In these two pictures of only two candles or only one candle we find the poles of self-differentiation: self and community. Are these two people going to live together in complete independence? Are these two going to lose their individual identities in some enmeshed relationship where it is hard to tell one from the other?

The ideal has three candles lit. Now choices can be made about individual lives and the common life of the couple. There are decisions to be made which are appropriate to both levels. I can now claim my needs and identity. I can now claim the needs and identity of our common relationship.

It is healthiest when, like Jesus, we can say, "I have the power to chose to lay down my individual life for the good of the group and I can choose to lay down the comfort of the community for the good of my own needs." This is part of our spiritual maturing or self-differentiation, to know when to honor self and when to simply be part of the group.

Second - Here is an example of good self-differentiation when the pressure is on to just do what the group wants. According to our Book of Discipline I chair the Lay Leadership Team of our congregation. This is the group that recruits leadership for our congregation. I was given someone to recruit as one of our chairpersons. I went to their home to do so. In the midst of describing what was being asked of them by the church, they said, "No." They did, also, go on to say that they saw themselves on a different team. Both of these are important self-differentiations. The ability to say "Yes" or "No," and the ability to know your own strengths and weaknesses, even if everyone around you is telling you something else about yourself.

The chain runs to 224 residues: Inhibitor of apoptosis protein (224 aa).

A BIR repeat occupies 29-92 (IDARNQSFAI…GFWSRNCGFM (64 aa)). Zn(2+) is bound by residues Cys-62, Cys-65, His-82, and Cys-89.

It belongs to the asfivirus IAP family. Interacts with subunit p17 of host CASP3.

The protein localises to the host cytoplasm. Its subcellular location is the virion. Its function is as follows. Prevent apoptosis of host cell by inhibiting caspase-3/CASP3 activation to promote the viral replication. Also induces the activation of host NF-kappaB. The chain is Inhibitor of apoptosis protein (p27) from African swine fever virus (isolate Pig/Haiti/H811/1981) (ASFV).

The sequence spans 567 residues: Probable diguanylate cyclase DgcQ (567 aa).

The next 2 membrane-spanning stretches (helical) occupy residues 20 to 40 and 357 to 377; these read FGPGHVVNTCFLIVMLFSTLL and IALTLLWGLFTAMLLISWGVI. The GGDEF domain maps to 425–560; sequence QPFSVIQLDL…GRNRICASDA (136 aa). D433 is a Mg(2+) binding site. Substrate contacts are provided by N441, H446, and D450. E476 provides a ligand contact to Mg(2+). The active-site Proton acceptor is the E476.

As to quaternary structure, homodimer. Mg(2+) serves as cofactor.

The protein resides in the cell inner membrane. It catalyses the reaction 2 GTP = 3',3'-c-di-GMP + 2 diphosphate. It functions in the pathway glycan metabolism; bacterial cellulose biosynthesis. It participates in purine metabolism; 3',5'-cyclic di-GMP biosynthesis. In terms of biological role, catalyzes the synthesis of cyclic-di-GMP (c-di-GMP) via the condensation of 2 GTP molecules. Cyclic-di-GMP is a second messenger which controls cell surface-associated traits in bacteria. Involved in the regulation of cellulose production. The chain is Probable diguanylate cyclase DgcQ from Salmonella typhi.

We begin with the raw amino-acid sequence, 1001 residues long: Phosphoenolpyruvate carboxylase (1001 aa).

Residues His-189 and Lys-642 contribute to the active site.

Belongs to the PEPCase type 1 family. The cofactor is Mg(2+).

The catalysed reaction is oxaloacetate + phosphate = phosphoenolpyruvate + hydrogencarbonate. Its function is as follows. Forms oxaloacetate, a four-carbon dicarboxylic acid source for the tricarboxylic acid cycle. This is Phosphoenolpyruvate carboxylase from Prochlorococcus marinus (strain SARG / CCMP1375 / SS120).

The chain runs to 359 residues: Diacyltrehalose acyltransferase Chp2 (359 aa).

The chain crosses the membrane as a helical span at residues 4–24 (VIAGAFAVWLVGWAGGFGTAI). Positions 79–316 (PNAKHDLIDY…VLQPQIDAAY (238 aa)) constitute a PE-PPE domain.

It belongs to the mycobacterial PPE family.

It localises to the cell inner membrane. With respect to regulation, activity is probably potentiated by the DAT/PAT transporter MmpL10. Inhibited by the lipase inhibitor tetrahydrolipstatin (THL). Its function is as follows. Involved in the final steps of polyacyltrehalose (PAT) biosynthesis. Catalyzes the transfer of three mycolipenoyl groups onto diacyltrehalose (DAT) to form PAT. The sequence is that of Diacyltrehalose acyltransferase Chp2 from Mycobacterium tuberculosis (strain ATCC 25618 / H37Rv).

In the recent and past we have had some people who have left this congregation for one reason or another. They have said, "No, I no longer belong here." When this can be said without blame or shame it is a very good position to be in.

There are problems when self-differentiation doesn't happen. There are others who have left who have said, "No, its so-and-so's fault I'm not able to continue here." or "No, I staked out a position and now it would be embarrassing to change so I won't come back."